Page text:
• Cranial cavity – contains brain

      • vertebral cavity – passes through the vertebrae and contains spinal cord

    • The Ventral cavity which is further divided into:

      • The thoracic cavity, separated by the mediastinum – contains heart, lungs

      • The abdominopelvic cavity which contains:

        • The abdominal cavity – contains digestive organs

        • The pelvic cavity – contains gonads, bladder, rectum


Body cavities1

Body Cavities

The thoracic cavity is divided into 2 sides by the mediastinum. The lungs are in the 2 pleural cavities and the heart is in the pericardial cavity within the mediastinum

The thoracic cavity is separated from the abdominal cavity by the diaphragm


Anatomical positions

Anatomical Positions


Anatomical position

Anatomical Position

  • Body erect

  • Feet together

  • Arms hanging at side

  • Palms facing forward


Directional terms

Directional Terms

  • Superior

  • Inferior

  • Anterior

  • Posterior

  • Medial

  • Lateral

  • Intermediate

  • proximal

  • Ipsilateral

  • Contralateral

  • Distal

  • Superficial

  • Deep

  • Parietal

  • visceral


Superior

Superior

  • Towards the head

  • Upper part of the structure

  • Above

  • Examples:

    • Forehead is superior to the nose

    • Lips are superior to the chin

    • Heart is superior to the liver


Inferior

Inferior

  • Away from the head

  • Towards the lower region of structure or body

  • Examples:

    • The navel is inferior to the ribs

    • The knee is inferior to the hip

    • The stomach is inferior to the lungs


Anterior

Anterior

  • Towards the front

  • In front of

  • Examples:

    • The breast bone is anterior to the spine

    • The incisors are anterior to the molars

    • The sternum is anterior to the heart


Posterior

Posterior

  • Toward or at the back

  • Behind

  • Examples:

    • The heart is posterior to the sternum

    • The molars are posterior to the incisors

    • The esophagus is posterior to the trachea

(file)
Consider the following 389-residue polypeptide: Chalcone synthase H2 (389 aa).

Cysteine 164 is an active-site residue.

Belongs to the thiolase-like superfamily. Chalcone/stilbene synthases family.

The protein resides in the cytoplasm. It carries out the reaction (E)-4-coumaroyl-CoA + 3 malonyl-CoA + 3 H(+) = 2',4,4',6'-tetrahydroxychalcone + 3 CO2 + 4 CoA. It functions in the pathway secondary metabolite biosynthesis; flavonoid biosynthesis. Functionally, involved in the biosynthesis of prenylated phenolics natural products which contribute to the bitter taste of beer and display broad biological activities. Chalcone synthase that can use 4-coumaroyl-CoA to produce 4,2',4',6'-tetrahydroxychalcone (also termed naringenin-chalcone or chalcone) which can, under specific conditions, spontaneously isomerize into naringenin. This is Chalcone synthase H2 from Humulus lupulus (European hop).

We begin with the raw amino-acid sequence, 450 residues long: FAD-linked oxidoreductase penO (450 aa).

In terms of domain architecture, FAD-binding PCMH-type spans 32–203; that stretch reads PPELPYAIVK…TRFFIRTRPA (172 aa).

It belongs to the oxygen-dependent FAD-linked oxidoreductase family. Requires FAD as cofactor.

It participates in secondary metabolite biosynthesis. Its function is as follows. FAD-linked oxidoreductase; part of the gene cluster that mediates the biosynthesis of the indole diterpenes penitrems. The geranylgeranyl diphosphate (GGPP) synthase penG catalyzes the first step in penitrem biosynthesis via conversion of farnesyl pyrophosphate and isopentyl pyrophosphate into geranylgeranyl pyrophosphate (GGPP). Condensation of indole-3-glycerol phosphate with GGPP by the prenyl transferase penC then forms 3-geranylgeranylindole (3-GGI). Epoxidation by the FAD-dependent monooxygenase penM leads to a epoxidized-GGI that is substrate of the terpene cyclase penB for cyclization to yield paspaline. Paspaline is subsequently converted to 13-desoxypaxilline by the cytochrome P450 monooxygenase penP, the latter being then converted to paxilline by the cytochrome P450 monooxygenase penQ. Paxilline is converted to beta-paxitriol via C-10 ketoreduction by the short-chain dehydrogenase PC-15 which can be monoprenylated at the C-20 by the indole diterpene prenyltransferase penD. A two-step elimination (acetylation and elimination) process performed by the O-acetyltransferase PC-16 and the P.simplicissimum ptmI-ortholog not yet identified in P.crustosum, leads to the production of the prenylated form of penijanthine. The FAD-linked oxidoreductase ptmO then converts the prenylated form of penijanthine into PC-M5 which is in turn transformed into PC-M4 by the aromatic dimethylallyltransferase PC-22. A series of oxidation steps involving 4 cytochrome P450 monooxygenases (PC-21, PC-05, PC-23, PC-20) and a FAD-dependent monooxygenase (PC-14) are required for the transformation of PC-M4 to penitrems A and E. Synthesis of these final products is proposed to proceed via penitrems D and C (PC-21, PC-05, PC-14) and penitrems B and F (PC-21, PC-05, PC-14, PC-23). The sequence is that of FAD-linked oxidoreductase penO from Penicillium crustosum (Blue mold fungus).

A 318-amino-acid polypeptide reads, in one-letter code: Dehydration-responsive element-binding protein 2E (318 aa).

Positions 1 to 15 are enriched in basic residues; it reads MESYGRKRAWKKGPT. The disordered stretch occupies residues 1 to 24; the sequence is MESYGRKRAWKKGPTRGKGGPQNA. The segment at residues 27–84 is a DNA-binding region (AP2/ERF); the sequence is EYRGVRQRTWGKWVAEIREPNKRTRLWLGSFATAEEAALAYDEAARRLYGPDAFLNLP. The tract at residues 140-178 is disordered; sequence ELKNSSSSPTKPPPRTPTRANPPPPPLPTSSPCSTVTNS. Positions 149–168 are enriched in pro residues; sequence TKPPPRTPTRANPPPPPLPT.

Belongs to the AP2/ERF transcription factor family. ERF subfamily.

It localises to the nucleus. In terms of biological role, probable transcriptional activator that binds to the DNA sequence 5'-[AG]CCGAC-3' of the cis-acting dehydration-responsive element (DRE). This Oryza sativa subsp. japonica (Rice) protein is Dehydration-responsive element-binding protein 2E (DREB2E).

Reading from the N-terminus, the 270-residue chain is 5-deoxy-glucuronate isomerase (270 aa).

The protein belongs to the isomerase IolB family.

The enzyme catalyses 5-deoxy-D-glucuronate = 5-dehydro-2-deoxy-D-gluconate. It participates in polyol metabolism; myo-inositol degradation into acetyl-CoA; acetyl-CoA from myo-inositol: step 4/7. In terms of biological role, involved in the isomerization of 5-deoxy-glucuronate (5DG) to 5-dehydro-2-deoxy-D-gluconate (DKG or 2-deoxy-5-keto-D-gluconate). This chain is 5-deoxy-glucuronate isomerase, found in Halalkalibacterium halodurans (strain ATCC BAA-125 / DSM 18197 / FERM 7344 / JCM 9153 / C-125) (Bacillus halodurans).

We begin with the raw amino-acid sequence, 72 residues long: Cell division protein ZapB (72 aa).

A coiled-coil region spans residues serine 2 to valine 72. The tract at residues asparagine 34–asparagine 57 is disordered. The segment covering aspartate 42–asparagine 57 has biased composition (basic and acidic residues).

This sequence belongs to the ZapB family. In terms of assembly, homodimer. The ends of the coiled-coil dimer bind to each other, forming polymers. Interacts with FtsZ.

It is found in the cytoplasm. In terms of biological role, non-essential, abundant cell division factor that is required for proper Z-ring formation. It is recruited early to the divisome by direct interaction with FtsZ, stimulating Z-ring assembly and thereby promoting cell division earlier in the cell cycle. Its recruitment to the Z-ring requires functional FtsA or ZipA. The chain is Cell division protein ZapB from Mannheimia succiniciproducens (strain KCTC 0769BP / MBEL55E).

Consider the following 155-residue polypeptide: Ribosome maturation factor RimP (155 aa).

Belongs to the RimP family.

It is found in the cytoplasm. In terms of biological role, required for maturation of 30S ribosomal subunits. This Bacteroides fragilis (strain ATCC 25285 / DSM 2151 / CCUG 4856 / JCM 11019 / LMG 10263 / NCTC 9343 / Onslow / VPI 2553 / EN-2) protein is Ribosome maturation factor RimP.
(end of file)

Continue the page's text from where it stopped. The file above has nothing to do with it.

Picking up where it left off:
Medial

Medial

  • Towards the midline

  • The inner side of a structure

  • Examples:

    • The head is medial to the arm

    • The ulna is on the medial side of the arm (anatomical position)


Lateral

Lateral

  • Away from the midline

  • Towards the side

  • Examples:

    • The eyes are lateral to the bridge of the nose

    • The lungs are lateral to the heart


Intermediate

Intermediate

  • Between a more medial and more lateral structure

  • Examples:

    • The collar bone is intermediate to the breast bone and the shoulder

    • The ring finger is intermediate to the pinky and middle finger


Proximal

Proximal

  • Close to a point of origin or point of attachment

  • Sides next to each other

  • Examples:

    • The elbow is proximal to the wrist (i.e. the elbow is closer to the shoulder than is the wrist)

    • The humerus is proximal to the radius


Ipsilateral

Ipsilateral

  • On the same side of the body

  • Examples:

    • The right ring finger is ipsilateral to the right middle and index fingers


Contralateral

Contralateral

  • On the opposite side of the body

  • Example:

    • The ascending and descending colons of the large intestines are contralateral


Distal

Distal

  • Farthest from the origin

  • Examples:

    • The knee is distal to the thigh

    • The wrist is distal to the shoulder

    • The phalanges are distal to the carpels (wrist bones)


Superficial

Superficial

  • Towards the surface

  • Examples:

    • The skin is superficial to the skeleton

    • Muscles of the thoracic wall are superficial to the lungs


An introduction to the human body

Deep

  • More internal

  • Examples:

    • The heart is deep in relation to the skin

    • Nasal sinuses are deep in relation to the nose


Parietal

Parietal

  • Pertaining to the outer wall of a body cavity

  • Examples:

    • The parietal pleura forms the outer layer of the pleural sacs that surround the lungs


Visceral

Visceral

  • Pertaining to the covering of an organ within the ventral body cavity

  • Examples:

    • The visceral pleura forms the inner layer of the pleural sacs and covers the external surface of the lungs


Body planes

Body Planes


Body planes1

Body Planes

  • Imaginary lines used to divide the body into sections

    • Sagittal

    • Mid-sagittal

    • Frontal

    • Transverse

    • Oblique


Sagittal

Sagittal

  • Vertical plane

  • Lengthwise

  • Longitudinal

  • Divides the body into right and left portions


Midsagittal

Midsagittal

  • Midline

  • Divides the body into equal right and left portions


Frontal

Frontal

  • Right angles to the sagittal plane

  • Divides the body into anterior and posterior portions


Transverse

Transverse

  • Divides the body into superior and inferior portions


Oblique

Oblique

  • An oblique plane passes at an angle between transverse and frontal planes or transverse and Sagittal planes


Body planes2

Body Planes


The end

THE END